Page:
Article by Justin Pritchard

Consumer Advice: Convertible Care for Best Resale Value used car reviews auto consumer info
Convertible Care for Fun and Profit. Click image to enlarge

Do you like being awesome? Of course you do. That’s why you’re probably considering a new convertible for summertime motoring pleasure. After all, few things are more awesome or pleasing to drive than a convertible.

I’ve never seen a sad person driving a convertible – have you?

Of course you haven’t.

That’s because happy people drive convertibles. Happy, awesome people who are care-free and love the wind in their hair and who laugh in the face of potentially being nuked from orbit by seagull poop.

Of course, bearing some useful tips and advice in mind can make the experience of buying, owning and selling your convertible even more awesome.

Shopping for a used ragger this year? We’ll give you some tips to help you make sure the seller has taken good care of his roof.

Opting for a new drop-top? We’ll look at some ways to make sure that optional roof stays in tip-top shape for years to come. Why? Because selling your convertible down the line with a mint-condition roof for top dollar is awesome.

Norm Mort is an author, journalist and appraiser of collector cars and lover of convertible sports cars. His collection includes a 2005 Chrysler Crossfire, a 1958 FriskySport, a 1962 Triumph TR4 and a 1985 AMC/Renault Alliance convertible.  He offers some comments about the pricing of used convertible models.

“In collector car circles the ruling adage is ‘If the top goes down, the price goes up!’ and this also applies to the crop of more current convertibles. Whatever the price of the average hardtop, add three to six thousand dollars depending on the desirability of the model. Remember that even though you’re paying a premium for a convertible, it will keep its value better than any sedan.”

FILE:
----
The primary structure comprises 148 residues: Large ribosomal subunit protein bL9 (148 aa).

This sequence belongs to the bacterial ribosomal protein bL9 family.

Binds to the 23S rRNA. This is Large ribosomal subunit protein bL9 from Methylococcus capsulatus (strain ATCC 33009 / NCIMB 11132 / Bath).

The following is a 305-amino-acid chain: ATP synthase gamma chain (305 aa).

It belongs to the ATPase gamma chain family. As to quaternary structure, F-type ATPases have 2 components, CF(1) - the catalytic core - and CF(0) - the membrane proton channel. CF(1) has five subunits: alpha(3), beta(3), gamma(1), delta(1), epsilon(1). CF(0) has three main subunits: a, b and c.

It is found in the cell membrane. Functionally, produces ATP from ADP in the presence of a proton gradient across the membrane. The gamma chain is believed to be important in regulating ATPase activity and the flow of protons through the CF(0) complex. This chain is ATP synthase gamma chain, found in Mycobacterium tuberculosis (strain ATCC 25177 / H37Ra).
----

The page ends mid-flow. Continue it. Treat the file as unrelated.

Consumer Advice: Convertible Care for Best Resale Value used car reviews auto consumer info Consumer Advice: Convertible Care for Best Resale Value used car reviews auto consumer info
Convertible Care for Fun and Profit. Click image to enlarge

Owning a Convertible

New convertibles require virtually no additional maintenance or attention over a standard, less-awesome fixed-roof car, especially in light of ever-increasing convertible-top quality and the demands of drivers who want to drive their drop-tops all year round.

Still, a few considerations are important to keep in mind.

For some tips I asked Jeff Sheeran, the Senior Account Executive at Haartz, a leading manufacturer of acrylic cloth and vinyl convertible topping material across the globe. If the new drop-top you’re checking out comes with a soft lid, the material used to construct it was probably made by his team.

Sheeran says that despite the long life built into today’s convertible roofs, the built-in protective properties that fight off the elements can be stripped through normal use.

“Through normal use and car washes, both manual and automatic, these specially designed fluorochemical finishes are removed from the fabric. Replacement of this finish via an approved protectant helps prevent the accumulation of soil and road debris, which lengthens the life of the top,” Sheeran says.

Consumer Advice: Convertible Care for Best Resale Value used car reviews auto consumer info
Convertible Care for Fun and Profit. Click image to enlarge

Translation? Be gentle to your top when washing it. Use a mild, quality automotive wash (not Palmolive from under the kitchen sink). Scrub gently, and avoid automatic car washes with high-pressure sprayers and rotating barrel brushes. Washing by hand using the appropriate products is the best bet. Driving your soft-top in February? Don’t hack away at the material with your ice scraper, and always keep heavy snow from building up on top of it.

Sheeran adds, “A program of keeping the fabric and vinyl material clean through regular washings and protections, before it gets dirty, will enhance the life and beauty and make successive cleaning easier. Car washes with low-pressure water jets and hanging cloths provide a more gentle cleaning action. Hand washing in shade or partial shade, not direct sunlight, is best.”

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